How NOT to Be a Marketing Douchebag (Without Becoming a Broke Fool)

Somebody needs to say this, so I’m just going to jump in.

There are two schools of thought online who will try to suck you in. I’m going to tell you why you shouldn’t listen to either of them.

First, there are the marketing douchebags.

You know who I’m talking about. They’re the people who have “lists” and send you 3 different emails a week pitching some product they’ve never actually used. They’re the people with the yellow highlighter sales pages and the crossed out prices and everything else that sets off your B.S. meter.

These people study all the hard core pushy sales techniques to the max and some of them make a TON of money. Like millions a year money.

That’s the thing about marketing, it can be almost magically effective. Marketing can sell the most wretched crap sometimes while hardworking people with worthwhile contributions to society barely scrape by.

Unfortunately, marketing can prey on misguided human desires, like the undying desire to get rich quickly.

Marketing disciples with dreams of money-growing websites study these techniques but use them unsuccessfully. The disciples sadly pollute the Web with a bunch of half-assed attempts to make easy money online.

The problem with the marketing douchebags is that they sell us stuff we probably don’t need, and they do it in a way that makes our skin crawl. You wonder how they sleep at night (probably on pillows stuffed with $100 bills). They’ve made a decision (whether consciously or not) to trade some amount of humanity for money.

That’s a trade most of us don’t want to make. If you like to feel good about yourself, becoming a hard core marketer won’t be on your top list of accomplishments.

If you care about your customers and your contribution to the world, you might wish marketing wasn’t really necessary at all. Which brings us to…

Then there are the idealists.

These people turn their noses in disgust at anything that seems “scammy” or “shady” (code words for any kind of overt marketing).

Idealists believe you should produce from the heart and that everything else will take care of itself.

No “selling” required. An enviable scenario.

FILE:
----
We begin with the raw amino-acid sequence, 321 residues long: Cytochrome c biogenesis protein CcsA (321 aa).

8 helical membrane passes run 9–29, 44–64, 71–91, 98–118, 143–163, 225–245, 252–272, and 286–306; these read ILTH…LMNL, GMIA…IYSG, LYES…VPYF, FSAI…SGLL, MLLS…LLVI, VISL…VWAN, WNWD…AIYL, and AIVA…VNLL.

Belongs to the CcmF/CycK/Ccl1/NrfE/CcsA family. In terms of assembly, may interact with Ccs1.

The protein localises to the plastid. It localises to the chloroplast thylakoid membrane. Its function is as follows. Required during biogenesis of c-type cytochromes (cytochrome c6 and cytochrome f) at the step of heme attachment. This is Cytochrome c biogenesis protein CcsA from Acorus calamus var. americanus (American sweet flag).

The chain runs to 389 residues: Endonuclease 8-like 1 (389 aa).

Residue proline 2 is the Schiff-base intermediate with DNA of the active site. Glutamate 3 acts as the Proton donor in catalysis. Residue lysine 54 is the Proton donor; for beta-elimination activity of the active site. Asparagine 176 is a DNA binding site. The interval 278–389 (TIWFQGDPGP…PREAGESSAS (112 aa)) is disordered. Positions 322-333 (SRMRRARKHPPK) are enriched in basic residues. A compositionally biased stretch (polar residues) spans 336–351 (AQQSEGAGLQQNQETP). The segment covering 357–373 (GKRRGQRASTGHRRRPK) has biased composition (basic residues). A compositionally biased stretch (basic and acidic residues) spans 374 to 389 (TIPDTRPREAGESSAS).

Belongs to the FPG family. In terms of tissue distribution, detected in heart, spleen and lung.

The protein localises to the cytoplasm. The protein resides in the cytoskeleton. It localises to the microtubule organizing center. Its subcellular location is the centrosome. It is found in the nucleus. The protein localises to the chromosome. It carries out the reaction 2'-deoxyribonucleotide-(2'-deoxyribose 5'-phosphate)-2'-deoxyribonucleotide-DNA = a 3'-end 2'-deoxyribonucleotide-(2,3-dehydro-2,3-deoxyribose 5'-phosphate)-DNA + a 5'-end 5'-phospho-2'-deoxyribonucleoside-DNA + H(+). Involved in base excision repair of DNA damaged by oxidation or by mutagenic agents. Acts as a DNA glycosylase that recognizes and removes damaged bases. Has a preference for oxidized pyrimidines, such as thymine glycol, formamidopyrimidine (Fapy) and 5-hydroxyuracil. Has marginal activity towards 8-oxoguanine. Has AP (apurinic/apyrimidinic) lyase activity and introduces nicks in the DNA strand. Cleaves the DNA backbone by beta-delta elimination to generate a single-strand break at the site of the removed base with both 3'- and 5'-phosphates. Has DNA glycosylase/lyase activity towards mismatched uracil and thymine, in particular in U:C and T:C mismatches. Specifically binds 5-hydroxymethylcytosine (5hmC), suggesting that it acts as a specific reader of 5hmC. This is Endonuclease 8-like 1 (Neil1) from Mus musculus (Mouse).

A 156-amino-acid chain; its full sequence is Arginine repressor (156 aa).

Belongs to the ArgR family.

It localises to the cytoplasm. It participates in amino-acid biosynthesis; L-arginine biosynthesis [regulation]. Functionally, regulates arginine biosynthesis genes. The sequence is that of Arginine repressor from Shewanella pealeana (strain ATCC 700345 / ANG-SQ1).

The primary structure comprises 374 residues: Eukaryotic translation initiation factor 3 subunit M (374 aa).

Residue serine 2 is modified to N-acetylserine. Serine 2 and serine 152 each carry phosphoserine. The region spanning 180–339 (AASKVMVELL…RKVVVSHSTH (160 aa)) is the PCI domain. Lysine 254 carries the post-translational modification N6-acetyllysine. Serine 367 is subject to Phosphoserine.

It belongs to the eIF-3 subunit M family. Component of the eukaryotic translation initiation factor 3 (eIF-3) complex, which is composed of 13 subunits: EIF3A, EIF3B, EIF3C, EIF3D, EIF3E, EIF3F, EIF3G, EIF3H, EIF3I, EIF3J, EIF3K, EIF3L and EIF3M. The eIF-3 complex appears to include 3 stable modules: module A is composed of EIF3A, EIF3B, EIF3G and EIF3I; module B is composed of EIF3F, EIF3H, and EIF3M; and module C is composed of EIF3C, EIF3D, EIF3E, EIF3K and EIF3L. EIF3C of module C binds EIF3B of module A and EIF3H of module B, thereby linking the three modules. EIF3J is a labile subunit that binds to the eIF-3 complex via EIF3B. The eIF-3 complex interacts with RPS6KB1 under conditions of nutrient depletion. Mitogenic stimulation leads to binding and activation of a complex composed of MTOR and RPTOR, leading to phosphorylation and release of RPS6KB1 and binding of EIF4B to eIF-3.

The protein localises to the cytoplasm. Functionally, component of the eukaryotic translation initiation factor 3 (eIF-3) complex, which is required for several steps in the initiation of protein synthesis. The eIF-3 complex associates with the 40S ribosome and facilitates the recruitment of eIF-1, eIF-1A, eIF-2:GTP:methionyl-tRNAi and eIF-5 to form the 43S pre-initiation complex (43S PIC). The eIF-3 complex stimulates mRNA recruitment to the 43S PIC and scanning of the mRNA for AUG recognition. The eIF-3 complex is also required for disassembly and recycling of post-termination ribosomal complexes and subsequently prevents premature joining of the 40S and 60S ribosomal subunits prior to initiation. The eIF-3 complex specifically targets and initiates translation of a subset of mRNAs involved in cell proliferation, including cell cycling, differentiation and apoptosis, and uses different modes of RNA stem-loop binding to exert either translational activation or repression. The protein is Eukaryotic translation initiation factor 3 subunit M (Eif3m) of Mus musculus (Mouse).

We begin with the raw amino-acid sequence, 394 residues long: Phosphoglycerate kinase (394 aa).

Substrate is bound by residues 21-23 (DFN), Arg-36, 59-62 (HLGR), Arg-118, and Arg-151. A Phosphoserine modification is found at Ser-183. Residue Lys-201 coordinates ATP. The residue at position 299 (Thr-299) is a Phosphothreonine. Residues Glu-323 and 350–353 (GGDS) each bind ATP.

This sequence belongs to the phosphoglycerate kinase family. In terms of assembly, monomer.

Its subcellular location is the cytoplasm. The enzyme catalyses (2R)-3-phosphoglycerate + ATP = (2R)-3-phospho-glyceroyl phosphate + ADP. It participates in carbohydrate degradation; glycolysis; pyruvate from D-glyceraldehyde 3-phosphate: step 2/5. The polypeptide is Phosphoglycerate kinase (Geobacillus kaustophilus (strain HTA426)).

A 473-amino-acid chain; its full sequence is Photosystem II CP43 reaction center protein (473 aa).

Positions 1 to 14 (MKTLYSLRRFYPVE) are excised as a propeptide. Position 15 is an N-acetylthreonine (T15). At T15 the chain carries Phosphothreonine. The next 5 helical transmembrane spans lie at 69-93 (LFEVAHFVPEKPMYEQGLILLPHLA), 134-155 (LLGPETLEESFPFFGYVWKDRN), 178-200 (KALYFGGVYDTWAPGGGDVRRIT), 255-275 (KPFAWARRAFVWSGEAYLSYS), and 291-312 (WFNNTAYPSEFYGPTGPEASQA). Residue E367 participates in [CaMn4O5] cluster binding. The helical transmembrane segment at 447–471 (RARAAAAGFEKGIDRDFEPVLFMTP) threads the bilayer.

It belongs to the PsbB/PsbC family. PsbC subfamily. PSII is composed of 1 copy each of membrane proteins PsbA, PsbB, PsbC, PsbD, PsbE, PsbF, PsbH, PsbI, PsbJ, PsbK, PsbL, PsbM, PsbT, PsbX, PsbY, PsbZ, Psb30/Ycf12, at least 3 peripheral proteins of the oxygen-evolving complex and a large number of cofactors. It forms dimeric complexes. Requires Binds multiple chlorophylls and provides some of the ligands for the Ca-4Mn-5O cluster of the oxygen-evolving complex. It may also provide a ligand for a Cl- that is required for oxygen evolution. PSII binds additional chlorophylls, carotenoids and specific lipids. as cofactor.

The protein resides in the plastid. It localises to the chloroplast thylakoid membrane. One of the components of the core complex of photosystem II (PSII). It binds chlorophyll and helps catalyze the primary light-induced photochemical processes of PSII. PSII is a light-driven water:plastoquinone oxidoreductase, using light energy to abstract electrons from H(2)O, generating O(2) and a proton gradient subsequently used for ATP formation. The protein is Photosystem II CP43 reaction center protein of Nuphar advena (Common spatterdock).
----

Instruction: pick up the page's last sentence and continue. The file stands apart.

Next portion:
Idealists choose to live in an altered state of reality, which may be admirable in itself. The problem is most idealists end up broke because building a business without any kind of marketing usually doesn’t work.

Being an idealist with a viable strategy is understandable.

Being an idealist for it’s own sake will lead your business to failure.

So what’s a level-headed pragmatist with a business to grow supposed to do?

How NOT to Be a Marketing Douchebag (Without Becoming a Broke Fool)

I’m not an idealist, but (probably like you) I’d also rather avoid becoming a marketing douchebag. I understand that in a world of increasing noise, we have to produce epic content and rely on at least a little marketing to compete.

I’m pragmatic about the situation because let’s face it, we’re in business to make money. We also want to have a great time and contribute something to the world through our work, but we still need to put food on the table.

In most situations, marketing is what sells products. The definition of marketing is simply the act of promoting and selling products.

Building great content and products is goal #1.

Promoting our content and products in a way we can feel good about but still reach our customers is goal #2.

We want to produce from the heart, but we also want to be heard, not to languish in obscurity.

To me, it’s always a work in progress. We test the limits of douchebaggery and then head back towards idealism, exploring boundaries in both directions.

To make sure we don’t swing too far in either direction, it’s important to have an anchor. This is something that keeps you in check, a compass you can refer to when you find yourself wandering.

My anchors are:

a) Focusing on being as helpful as I can possibly be to everyone I interact with

b) Being open to criticism and suggestion from both customers and peers

c) Asking myself, would I respect someone else for producing what I’ve produced? Would I respect someone else for marketing something as I’ve marketed it? Would I be a customer of my own product or a reader of my work?

What are your anchors? How do you “keep it between the ditches,” as a friend’s grandpa used to say (about driving)?

What’s your happy medium?

Let’s hear it in the comments!

Oh, and if you like this post, I’d really appreciate a retweet or “like”:

I'm Corbett Barr, co-founder of Fizzle and entrepreneur for a decade. Get my weekly curated email of useful things for independent entrepreneurs »

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